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Nanomaterials 2016, 6(1), 16;

Resistive Switching of Plasma–Treated Zinc Oxide Nanowires for Resistive Random Access Memory

School of Physics and Information Engineering, Fuzhou University, Fuzhou 350108, China
Jiangsu Collaborative Innovation Center of Photovoltaic Science and Engineering, Changzhou University, Changzhou 213164, China
Author to whom correspondence should be addressed.
Academic Editors: Krasimir Vasilev and Melanie Ramiasa
Received: 30 November 2015 / Revised: 21 December 2015 / Accepted: 8 January 2016 / Published: 13 January 2016
(This article belongs to the Special Issue Plasma Nanoengineering and Nanofabrication)
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ZnO nanowires (NWs) were grown on Si(100) substrates at 975 °C by a vapor-liquid-solid method with ~2 nm and ~4 nm gold thin films as catalysts, followed by an argon plasma treatment for the as-grown ZnO NWs. A single ZnO NW–based memory cell with a Ti/ZnO/Ti structure was then fabricated to investigate the effects of plasma treatment on the resistive switching. The plasma treatment improves the homogeneity and reproducibility of the resistive switching of the ZnO NWs, and it also reduces the switching (set and reset) voltages with less fluctuations, which would be associated with the increased density of oxygen vacancies to facilitate the resistive switching as well as to average out the stochastic movement of individual oxygen vacancies. Additionally, a single ZnO NW–based memory cell with self-rectification could also be obtained, if the inhomogeneous plasma treatment is applied to the two Ti/ZnO contacts. The plasma-induced oxygen vacancy disabling the rectification capability at one of the Ti/ZnO contacts is believed to be responsible for the self-rectification in the memory cell. View Full-Text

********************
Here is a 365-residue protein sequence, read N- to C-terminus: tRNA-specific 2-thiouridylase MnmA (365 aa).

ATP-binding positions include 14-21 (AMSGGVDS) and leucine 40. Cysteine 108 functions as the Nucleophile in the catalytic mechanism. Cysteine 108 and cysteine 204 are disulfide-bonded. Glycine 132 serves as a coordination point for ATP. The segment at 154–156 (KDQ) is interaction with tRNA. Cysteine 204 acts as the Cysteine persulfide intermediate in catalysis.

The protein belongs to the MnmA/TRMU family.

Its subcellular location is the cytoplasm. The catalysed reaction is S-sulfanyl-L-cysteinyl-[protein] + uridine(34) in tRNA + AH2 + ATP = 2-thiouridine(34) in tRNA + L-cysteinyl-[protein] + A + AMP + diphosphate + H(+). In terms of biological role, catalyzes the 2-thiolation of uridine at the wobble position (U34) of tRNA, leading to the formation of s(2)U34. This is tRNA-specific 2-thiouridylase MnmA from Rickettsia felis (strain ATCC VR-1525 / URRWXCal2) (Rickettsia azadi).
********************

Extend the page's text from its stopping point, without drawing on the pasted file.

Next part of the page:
Keywords: resistive switching; plasma treatment; ZnO nanowires; self-rectification resistive switching; plasma treatment; ZnO nanowires; self-rectification

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Lai, Y.; Qiu, W.; Zeng, Z.; Cheng, S.; Yu, J.; Zheng, Q. Resistive Switching of Plasma–Treated Zinc Oxide Nanowires for Resistive Random Access Memory. Nanomaterials 2016, 6, 16.

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